The importance of balancing work and life is one of those lessons that can’t be learned soon enough. This past semester of college, freelance work really took off and I was fortunate to gain some great clients. I sincerely appreciate the opportunities I’ve been given and am proud of the ones I’ve made. However, there are only so many hours in a day. It is essential to understand your own work/life ratio and be faithful to those requirements.
With the continuing momentum of Shifting Creations workflow and doing my best during this summer’s internship, I recently found myself working on the computer 7 days a week. The result was depressing; it seemed like the more work I took on, the less happy I became. BURNOUT! And not the good kind that comes from two squeeling tires. I’m not a 9-5 guy who shuts off after 8 hours of work so if I wasn’t pointing and clicking, I was thinking about design in my sleep (or lack thereof).
On the weekends that I did take a break, I found great bursts of energy and creativity the following Monday. It was obvious: I needed to find the right balance. For awhile, I thought a good solution might be working full days and limiting evening computer use to personal projects or perusing the internet. Not entirely satisfied with the results, I decided to also not go on the computer at all on weekends. During the week I work my butt off to erase any guilt for some well deserved rest. At the moment, this seems to be working well, but everyone has different tolerances and hobbies. For me a rejuvenating weekend means hiking, playing with The Bleep (part Blazer, part Jeep), or visiting family and friends.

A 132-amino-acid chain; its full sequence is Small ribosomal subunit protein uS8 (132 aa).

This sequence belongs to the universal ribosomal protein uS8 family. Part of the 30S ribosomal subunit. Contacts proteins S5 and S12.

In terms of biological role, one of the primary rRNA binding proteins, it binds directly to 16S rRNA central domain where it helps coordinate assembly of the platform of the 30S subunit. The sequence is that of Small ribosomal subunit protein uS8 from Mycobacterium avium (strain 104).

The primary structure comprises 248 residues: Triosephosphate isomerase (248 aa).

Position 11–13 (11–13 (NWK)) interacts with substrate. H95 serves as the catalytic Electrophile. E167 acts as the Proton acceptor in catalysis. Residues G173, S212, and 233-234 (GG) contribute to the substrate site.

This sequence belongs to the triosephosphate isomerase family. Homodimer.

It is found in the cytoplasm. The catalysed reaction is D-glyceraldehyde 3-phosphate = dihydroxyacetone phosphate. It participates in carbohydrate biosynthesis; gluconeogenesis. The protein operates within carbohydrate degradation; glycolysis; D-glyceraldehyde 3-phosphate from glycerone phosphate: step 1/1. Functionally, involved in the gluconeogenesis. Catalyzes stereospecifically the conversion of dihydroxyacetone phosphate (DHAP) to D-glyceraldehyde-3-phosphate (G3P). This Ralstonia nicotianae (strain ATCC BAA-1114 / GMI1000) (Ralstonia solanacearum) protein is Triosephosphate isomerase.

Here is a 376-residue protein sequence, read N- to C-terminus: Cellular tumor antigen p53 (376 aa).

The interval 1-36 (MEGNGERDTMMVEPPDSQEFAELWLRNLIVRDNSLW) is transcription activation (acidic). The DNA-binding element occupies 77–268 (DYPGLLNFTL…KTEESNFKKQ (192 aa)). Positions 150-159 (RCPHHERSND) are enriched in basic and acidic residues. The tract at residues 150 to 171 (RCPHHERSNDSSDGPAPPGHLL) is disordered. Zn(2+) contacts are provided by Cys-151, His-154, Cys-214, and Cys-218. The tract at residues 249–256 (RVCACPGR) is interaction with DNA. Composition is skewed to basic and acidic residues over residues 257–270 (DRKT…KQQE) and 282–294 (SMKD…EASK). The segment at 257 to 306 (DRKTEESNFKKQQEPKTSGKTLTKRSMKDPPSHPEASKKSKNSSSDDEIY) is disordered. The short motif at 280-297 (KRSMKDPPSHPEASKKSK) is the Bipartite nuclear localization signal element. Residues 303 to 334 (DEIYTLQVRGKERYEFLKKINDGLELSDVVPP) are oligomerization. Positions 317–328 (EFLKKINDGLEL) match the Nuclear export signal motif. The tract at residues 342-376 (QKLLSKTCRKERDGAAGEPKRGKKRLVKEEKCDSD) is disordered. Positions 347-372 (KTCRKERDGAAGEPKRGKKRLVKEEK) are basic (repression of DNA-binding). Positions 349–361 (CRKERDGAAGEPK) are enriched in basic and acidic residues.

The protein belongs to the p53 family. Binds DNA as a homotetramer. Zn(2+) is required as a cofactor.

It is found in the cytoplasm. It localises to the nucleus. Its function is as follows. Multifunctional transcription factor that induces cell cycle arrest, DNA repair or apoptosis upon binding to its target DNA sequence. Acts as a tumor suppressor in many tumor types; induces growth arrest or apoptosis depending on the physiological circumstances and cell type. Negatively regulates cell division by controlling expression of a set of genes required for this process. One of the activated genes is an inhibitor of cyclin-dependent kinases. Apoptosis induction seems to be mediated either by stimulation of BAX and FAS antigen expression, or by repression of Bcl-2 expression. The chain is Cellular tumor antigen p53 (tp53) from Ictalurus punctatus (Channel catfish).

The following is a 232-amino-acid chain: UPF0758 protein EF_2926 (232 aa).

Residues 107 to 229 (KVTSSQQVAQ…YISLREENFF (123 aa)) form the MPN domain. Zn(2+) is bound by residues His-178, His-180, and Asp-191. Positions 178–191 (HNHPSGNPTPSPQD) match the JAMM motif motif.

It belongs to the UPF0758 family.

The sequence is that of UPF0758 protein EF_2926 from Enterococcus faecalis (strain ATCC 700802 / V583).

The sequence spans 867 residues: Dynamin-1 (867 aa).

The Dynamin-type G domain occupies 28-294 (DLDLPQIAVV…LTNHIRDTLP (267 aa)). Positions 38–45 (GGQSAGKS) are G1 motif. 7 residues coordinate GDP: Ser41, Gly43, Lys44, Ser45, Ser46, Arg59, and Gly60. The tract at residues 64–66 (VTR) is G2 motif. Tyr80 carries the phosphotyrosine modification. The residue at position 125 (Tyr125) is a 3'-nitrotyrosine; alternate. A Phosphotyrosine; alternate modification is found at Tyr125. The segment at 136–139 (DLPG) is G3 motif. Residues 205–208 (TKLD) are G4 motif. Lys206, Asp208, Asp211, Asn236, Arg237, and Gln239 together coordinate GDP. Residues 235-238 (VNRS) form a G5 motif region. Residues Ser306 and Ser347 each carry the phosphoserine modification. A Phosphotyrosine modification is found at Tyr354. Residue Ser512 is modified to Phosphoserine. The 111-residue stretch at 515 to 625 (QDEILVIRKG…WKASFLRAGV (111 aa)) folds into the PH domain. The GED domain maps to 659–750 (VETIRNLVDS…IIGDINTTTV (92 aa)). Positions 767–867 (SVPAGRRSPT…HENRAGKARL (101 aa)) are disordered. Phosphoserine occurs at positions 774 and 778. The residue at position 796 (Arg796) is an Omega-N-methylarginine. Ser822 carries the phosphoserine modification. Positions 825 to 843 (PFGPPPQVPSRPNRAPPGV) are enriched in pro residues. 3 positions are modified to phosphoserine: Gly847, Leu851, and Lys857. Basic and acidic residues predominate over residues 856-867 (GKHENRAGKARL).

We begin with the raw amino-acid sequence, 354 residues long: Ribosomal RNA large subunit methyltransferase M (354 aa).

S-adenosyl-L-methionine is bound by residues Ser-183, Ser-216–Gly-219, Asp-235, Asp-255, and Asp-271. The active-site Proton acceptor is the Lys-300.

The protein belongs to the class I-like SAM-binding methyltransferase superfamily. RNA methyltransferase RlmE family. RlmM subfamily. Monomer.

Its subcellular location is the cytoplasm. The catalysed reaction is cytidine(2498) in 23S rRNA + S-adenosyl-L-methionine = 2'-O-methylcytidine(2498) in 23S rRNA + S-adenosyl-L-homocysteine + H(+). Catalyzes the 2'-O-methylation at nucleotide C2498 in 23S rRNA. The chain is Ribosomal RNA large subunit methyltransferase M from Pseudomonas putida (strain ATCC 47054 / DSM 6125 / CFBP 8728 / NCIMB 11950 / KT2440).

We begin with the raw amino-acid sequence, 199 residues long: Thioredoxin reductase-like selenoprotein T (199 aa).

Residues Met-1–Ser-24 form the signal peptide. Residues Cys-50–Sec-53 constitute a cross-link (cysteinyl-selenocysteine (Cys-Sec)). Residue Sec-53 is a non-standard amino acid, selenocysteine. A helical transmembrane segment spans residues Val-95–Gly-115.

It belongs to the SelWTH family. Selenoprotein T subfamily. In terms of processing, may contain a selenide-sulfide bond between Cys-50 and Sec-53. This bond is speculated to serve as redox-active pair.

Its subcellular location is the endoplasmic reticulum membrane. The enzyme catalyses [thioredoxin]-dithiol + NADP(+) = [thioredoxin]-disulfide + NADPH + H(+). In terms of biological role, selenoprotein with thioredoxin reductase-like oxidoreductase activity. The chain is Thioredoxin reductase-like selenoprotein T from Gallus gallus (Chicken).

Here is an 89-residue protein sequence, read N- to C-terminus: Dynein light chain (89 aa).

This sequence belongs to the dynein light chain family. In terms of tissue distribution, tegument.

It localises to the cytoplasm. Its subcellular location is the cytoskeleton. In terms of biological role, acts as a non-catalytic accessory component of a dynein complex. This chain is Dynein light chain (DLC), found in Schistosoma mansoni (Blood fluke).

- Make a list of life goals. Use the big fat Sharpie for this one, something permanent and bold that won’t allow you to forget what you’re striving for. This seems obvious at first but I’ll be honest, I’ve never actually written down all the things I would like to accomplish before. Having an objective and seeing purpose in what you do is one of the greatest motivators.
- Create or use a calendar system (iCal on the MacBook works nicely) and allot an appropriate amount of time for each task that week (important things like writing a proposal, not “buy milk, open cereal, stuff face…”). This will help manage projects and ensure each job is getting the time it deserves. With no set timeframe, it’s easy to dilly-dally on one project and detract valuable time from another. Efficiency determines productivity.
“Get busy living, or get busy dying.” – Andy Dufresne
7/25/06 edit: Rereading this post, I hope it does not hang a dark shadow over “work” as that was not the intent. No one is making me do freelance work, nor try hard at my internship; these are personal choices. Despite being tough at times, there are few things I enjoy more than a well completed job. It’s satisfying getting work done and I love being busy. As I’m finding this summer, many problems are fueled by how we handle the situation and not the actual source, whether it be relationship woes, work deadlines, or any other stressors.